Gardens and Architecture, Getty Center, Getty Villa

Celebrate National Public Gardens Day with Us


Friday is National Public Gardens Day, a great excuse to get out there and enjoy our local green spaces. In Los Angeles we have a wealth of fantastic public gardens that appeal to plant geeks and relaxation seekers alike—including Robert Irwin’s Central Garden at the Getty Center and the herb and peristyle gardens of the Getty Villa. See a list of L.A. public gardens below for other great destinations.

Visit us on Friday to enjoy special menu items, a discount on garden items in the Museum Stores, and free “Getty Gardener’s Perspective” tours, led by our amazingly knowledgeable and personable gardeners. Tours start at 11:00 a.m. and 2:00 p.m. at the Getty Center and at 11:00 a.m. and 12:30 p.m. at the Getty Villa. You can book a ticket to the Villa here.

Share Your Photos on Flickr
Upload your Getty garden photos to our Flickr group for others to enjoy; we’ll publish some on this blog next week, too. There are already some great wide-angle shots and glamorous close-ups courtesy of our talented group members.

Visit L.A.’s Public Gardens
Here are few more great destinations for National Public Gardens Day:

Descanso Gardens
150 acres of gardens, woodland, and chaparral.

1418 Descanso Drive, La Cañada Flintridge, CA 91011 | Map

9:00 a.m.–5:00 p.m. daily. Adults $8; students/seniors $6; children (5–12) $3.
www.descansogardens.org

Huntington Botanical Gardens
120 acres with 15,000 species.
1151 Oxford Road, San Marino, CA 91108 | Map
noon–4:30 p.m. on Monday, Wednesday, Thursday, & Friday; 10:30 a.m.–4:30 p.m. on Saturday & Sunday; closed Tuesday. Adults $15 weekdays, $20 weekends; seniors $12 weekdays, $15 weekends; students $10; children (5–11) $6.
www.huntington.org

Los Angeles County Arboretum & Botanic Garden
127 acres with a wide variety of gardens and botanic collections.

301 North Baldwin Avenue, Arcadia, CA 91007 | Map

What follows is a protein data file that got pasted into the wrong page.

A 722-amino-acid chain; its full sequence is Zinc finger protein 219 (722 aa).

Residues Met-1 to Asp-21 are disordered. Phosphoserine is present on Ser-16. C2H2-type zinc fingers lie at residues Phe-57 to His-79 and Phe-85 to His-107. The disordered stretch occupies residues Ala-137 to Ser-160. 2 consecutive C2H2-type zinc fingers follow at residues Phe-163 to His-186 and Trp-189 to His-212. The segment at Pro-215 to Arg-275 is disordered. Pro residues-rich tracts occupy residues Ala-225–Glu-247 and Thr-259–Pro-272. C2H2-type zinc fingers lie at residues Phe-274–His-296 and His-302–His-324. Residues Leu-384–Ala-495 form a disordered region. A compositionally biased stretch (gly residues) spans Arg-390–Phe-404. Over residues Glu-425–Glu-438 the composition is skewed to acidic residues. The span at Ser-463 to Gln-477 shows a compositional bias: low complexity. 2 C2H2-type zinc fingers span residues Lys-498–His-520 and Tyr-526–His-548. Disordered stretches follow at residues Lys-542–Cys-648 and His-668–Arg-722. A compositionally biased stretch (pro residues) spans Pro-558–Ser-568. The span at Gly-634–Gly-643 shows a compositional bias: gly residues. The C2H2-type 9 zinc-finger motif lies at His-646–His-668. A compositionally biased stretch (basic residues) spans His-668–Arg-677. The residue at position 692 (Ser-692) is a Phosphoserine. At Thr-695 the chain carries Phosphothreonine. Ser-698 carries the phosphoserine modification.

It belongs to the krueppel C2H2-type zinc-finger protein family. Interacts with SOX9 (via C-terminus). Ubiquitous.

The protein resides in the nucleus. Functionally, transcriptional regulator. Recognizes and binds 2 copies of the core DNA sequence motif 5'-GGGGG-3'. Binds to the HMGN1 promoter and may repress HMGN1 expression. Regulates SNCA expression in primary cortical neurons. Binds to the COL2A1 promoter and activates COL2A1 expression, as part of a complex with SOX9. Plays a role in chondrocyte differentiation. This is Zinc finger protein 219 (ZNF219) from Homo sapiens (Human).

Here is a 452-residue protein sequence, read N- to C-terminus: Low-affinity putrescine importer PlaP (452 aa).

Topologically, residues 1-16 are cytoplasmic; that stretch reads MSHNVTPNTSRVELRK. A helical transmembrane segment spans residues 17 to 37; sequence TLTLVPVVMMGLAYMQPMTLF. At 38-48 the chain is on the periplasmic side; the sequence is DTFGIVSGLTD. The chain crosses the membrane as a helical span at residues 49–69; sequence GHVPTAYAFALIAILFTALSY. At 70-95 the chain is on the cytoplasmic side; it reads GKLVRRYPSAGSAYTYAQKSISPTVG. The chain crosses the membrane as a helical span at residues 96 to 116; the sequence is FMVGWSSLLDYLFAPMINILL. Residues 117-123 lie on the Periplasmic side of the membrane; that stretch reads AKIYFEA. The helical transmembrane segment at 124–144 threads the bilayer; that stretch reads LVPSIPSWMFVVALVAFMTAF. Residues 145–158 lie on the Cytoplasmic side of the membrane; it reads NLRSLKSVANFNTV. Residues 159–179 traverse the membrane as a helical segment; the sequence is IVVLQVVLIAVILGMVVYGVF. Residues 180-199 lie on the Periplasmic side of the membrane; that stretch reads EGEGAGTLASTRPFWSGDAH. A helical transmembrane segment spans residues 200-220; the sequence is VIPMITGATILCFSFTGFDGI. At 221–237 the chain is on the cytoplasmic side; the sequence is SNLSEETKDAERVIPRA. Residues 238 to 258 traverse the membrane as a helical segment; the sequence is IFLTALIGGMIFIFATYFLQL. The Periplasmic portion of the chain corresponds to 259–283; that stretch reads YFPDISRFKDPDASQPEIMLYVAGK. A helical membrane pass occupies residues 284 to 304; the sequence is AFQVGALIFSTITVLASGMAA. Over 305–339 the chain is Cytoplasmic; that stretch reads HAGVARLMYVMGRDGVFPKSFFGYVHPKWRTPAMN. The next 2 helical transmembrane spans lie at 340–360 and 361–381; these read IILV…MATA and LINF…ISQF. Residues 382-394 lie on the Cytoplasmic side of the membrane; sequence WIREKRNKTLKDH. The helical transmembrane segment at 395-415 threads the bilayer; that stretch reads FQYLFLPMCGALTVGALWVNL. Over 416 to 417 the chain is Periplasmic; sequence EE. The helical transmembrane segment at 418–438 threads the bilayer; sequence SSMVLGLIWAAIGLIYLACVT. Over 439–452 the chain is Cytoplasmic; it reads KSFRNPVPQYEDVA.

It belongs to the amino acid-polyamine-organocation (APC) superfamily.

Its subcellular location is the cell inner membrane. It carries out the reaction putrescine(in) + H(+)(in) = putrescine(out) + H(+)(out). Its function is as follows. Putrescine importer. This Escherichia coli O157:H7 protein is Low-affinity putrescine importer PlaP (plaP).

9:00 a.m.–5:00 p.m. daily. Adults $8; students/seniors $6; children (5–12) $3.
www.arboretum.org

Rancho Santa Ana Botanic Garden
86 acres boasting 70,000 California native plants.
1500 N. College Avenue, Claremont, CA 91711 | Map
8:00 a.m.–5:00 p.m. daily. Adults $8; students/seniors $6; children (3–12) $4.
www.rsabg.org

South Coast Botanic Garden
87 acres with over 2,500 species.
26300 Crenshaw Boulevard, Palos Verdes Estates, CA 90274 | Map
9:00 a.m.–5:00 p.m. daily. Adults $8; students/seniors $6; children (5–12) $3.
www.southcoastbotanicgarden.org

Also well worth a visit:

Conejo Valley Botanic Garden, www.conejogarden.org
Earl Burns Miller Japanese Garden, www.csulb.edu/~jgarden
Hannah Carter Japanese Garden, www.japanesegarden.ucla.edu
Japanese Garden, www.thejapanesegarden.com
Mildred E. Mathias Botanical Garden at UCLA, www.botgard.ucla.edu
Santa Barbara Botanic Garden, www.sbbg.org
Theodore Payne Foundation, www.theodorepayne.org
Virginia Robinson Gardens, www.robinsongardens.org

Did we miss your favorite garden? Tell us below!

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One Comment

  1. Posted May 6, 2010 at 10:52 am | Permalink

    Visitors to the Getty Villa should stop by the Self Realization Fellowship garden just about a mile away from the Villa. Its on the south side of Sunset Blvd about half a mile east of Pacific Coast Highway. A very interesting contrast to the formal, symmetrical Roman gardens at the Villa

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      Olympian Census #4: Aphrodite

      Get the stats on your favorite (and not-so-favorite) gods and goddesses on view at the Getty Center.

      Roman name: Venus

      Employment: Goddess of Love and Beauty

      Place of residence: Mount Olympus

      Parents: Born out of sea foam formed when Uranus’s castrated genitals were thrown into the ocean

      Marital status: Married to Hephaestus, the God of Blacksmiths, but had many lovers, both immortal and mortal

      Offspring: Aeneas, Cupid, Eros, Harmonia, Hermaphroditos, and more

      Symbol: Dove, swan, and roses

      Special talent: Being beautiful and sexy could never have been easier for this Greek goddess

      Highlights reel:

      • Zeus knew she was trouble when she walked in (Sorry, Taylor Swift) to Mount Olympus for the first time. So Zeus married Aphrodite to his son Hephaestus (Vulcan), forming the perfect “Beauty and the Beast” couple.
      • When Aphrodite and Persephone, the queen of the underworld, both fell in love with the beautiful mortal boy Adonis, Zeus gave Adonis the choice to live with one goddess for 1/3 of the year and the other for 2/3. Adonis chose to live with Aphrodite longer, only to die young.
      • Aphrodite offered Helen, the most beautiful mortal woman, to Paris, a Trojan prince, to win the Golden Apple from him over Hera and Athena. She just conveniently forgot the fact that Helen was already married. Oops. Hello, Trojan War!

      Olympian Census is a 12-part series profiling gods in art at the Getty Center.

      08/03/15

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